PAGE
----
It is expected that the government will establish a ministry of mother earth and will appoint an ombudsman.

“Existing laws are not strong enough,” said Undarico Pinto, leader of the 3.5 million-strong Confederación Sindical Única de Trabajadores Campesinos de Bolivia, the biggest social movement, who helped draft the law. “It will make industry more transparent. It will allow people to regulate industry at national, regional and local levels.”

Read more at The Guardian →

EXTREME TRAFFICKING: Man Arrested in Argentina Carried 670 Reptiles in Luggage

EXTREME TRAFFICKING: Man Arrested in Argentina Carried 670 Reptiles in Luggage

Photo: Snake Smuggler Caught in Argentina

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At a bus stop in Ceres, Santa Fé, Argentina, police intercepted a man who had been traveling with hundreds of reptiles in his luggage, as well as card-board boxes he had ‘checked in.’

In a routine road check, police asked the animal smuggler for his documents, which he provided. The man would have gotten away with it, had his shoulder bag, sitting next to him hadn’t started moving by itself, catching the attention of the officers, who immediately asked the man to open it.

The bag was filled with snakes.

Officers then, asked the man to step off the bus, and hand in his baggage claim ticket, which led them to discover the man was smuggling card board boxes full of snakes and other reptiles.

186 land turtles (threatened species), 63 rainbow boas, 63 “Lampalagua” boas (also threatened), 48 “long nose” snakes,  89 green snakes, 32 grey snakes, 105 earth snakes, 44 “fake coral” vipers, 40 lizards, and other reptiles were found in boxes traveling above the heads of unknowing bus riders.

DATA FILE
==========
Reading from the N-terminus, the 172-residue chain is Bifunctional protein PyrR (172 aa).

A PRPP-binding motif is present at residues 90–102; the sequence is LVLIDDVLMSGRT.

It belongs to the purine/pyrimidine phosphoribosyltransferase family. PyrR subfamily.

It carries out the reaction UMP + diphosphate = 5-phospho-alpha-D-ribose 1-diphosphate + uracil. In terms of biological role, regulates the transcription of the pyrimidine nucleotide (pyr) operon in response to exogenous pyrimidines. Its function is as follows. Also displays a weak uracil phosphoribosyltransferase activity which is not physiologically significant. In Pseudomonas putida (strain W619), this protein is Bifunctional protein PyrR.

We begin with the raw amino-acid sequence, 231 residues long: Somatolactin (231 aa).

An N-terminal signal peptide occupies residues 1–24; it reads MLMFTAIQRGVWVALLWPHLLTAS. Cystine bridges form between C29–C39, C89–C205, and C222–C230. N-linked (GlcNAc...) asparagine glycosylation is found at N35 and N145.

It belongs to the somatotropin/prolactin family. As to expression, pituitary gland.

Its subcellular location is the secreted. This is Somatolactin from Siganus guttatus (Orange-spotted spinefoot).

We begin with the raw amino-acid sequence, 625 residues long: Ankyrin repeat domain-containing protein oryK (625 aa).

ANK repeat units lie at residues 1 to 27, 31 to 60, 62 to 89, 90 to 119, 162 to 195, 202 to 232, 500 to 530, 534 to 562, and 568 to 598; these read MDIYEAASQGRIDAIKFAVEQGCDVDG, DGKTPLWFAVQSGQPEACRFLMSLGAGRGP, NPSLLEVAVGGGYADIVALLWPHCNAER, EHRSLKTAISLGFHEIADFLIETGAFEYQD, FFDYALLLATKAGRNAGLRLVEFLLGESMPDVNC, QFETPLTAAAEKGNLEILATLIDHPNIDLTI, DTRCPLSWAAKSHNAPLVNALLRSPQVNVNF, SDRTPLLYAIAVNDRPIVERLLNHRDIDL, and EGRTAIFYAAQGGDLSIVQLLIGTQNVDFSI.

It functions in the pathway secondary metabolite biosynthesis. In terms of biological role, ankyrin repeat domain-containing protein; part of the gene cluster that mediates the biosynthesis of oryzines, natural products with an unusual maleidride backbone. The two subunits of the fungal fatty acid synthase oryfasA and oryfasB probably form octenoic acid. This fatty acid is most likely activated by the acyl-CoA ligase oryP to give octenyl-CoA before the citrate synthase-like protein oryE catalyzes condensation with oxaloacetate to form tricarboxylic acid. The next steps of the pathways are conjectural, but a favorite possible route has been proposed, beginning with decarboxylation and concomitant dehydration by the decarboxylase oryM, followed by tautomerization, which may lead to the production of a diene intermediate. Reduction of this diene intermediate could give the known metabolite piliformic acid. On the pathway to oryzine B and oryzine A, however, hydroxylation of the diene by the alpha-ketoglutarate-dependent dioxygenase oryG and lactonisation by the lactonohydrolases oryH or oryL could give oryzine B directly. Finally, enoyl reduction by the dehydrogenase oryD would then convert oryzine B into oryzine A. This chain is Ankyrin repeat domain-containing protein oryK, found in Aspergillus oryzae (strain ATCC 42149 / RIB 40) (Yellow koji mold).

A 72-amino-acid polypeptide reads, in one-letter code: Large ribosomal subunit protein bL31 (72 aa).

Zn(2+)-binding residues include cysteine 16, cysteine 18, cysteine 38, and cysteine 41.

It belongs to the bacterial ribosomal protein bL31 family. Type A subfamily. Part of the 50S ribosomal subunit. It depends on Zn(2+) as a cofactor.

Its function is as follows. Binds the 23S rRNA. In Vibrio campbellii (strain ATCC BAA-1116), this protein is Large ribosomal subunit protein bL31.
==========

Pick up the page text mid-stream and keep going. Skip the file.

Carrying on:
The smuggler was taken to jail, and is looking at a sentence of no less than three years, the minimum for smuggling.

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Read more by HS News Staff →

More Mass Graves Found in Mexico, 88 Bodies Now Recovered from Same Area

Over the weekend Mexican authorities from the state of Tamaulipas uncovered four new mass graves in an area they had been investigating since last week.

Last week authorities were investigating reports of passengers being kidnapped off of buses.  That investigation lead them to a ranch in this northern state of Mexico where several graves were found with 72 bodies scattered amongst the graves.

This weekend 16 more bodies were found bringing the total to 88.  The police uncovered the additional graves when an arrested suspect led them to four more graves. 

Thus far Mexican police have 11 suspects under arrest and were able to rescue 5 kidnapped hostages. 

It is believed drug cartels staged the bus kidnappings in order to secure ransom and when unsuccessful they killed all those victims in a two-day period.

Read more at CNN →

Shots Fired Onto the Home of Leo Messi’s Family

Shots Fired Onto the Home of Leo Messi’s Family

Photo: Messi and his Brother Matías

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Police said that at least 6 9mm shots were fired onto the home of Matías Messi, this past Saturday in Rosario, Argentina.